SYDNEY (BLOOMBERG) - The pilot of a Sydney seaplane that crashed and killed the former head of UK catering firm Compass Group Plc in December 2017 was poisoned by a carbon monoxide leak in the cabin and was unable to fully control the aircraft, investigators said.
The tragedy claimed the lives of Richard Cousins, then chief executive officer of Compass, four members of his family and the pilot.
The plane was on a sightseeing trip north of Sydney when it veered off its flight path, banked sharply and smashed into the Hawkesbury River in a near-vertical position.
The bodies of all six victims were recovered.
The pilot and two of the passengers were found to have "elevated levels" of carbon monoxide, the Australian Transport Safety Bureau said in a statement on Friday (July 3).
The amounts detected "were likely to have adversely affected the pilot's ability to control the aircraft during the flight", the bureau said.
Carbon monoxide is a colourless, odourless and tasteless gas produced by piston engines.
The findings go some way to explaining the New Year's Eve crash, which left investigators baffled.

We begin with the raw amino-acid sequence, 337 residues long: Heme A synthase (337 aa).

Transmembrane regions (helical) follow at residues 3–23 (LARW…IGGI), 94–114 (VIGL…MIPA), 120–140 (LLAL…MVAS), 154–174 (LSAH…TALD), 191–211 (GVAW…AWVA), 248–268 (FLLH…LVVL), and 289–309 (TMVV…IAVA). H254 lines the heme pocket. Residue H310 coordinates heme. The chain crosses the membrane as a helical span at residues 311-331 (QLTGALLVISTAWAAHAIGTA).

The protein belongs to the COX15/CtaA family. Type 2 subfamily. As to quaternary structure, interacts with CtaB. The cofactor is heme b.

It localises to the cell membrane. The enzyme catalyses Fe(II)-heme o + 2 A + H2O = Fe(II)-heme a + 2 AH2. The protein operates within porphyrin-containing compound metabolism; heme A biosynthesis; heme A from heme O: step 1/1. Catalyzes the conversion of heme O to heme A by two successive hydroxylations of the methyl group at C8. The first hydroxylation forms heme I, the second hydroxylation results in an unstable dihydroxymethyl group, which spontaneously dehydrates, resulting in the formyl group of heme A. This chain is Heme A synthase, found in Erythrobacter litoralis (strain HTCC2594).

Witnesses said the DHC-2 Beaver seaplane's engine sounded normal before the disaster, and an initial examination of the wreckage failed to throw up significant clues.
Investigating the source of the fumes, experts found cracks in the plane's exhaust system and three missing bolts under the instrument panel, possibly allowing gases to leak from the engine into the cabin, the ATSB said.
The bureau encouraged piston-engine aircraft owners to install carbon monoxide detectors capable of issuing warnings to pilots.
Cousins and his family had flown north from Sydney's harbour to eat at a restaurant on the banks of the Hawkesbury.
They were minutes into their return leg when the plane went down.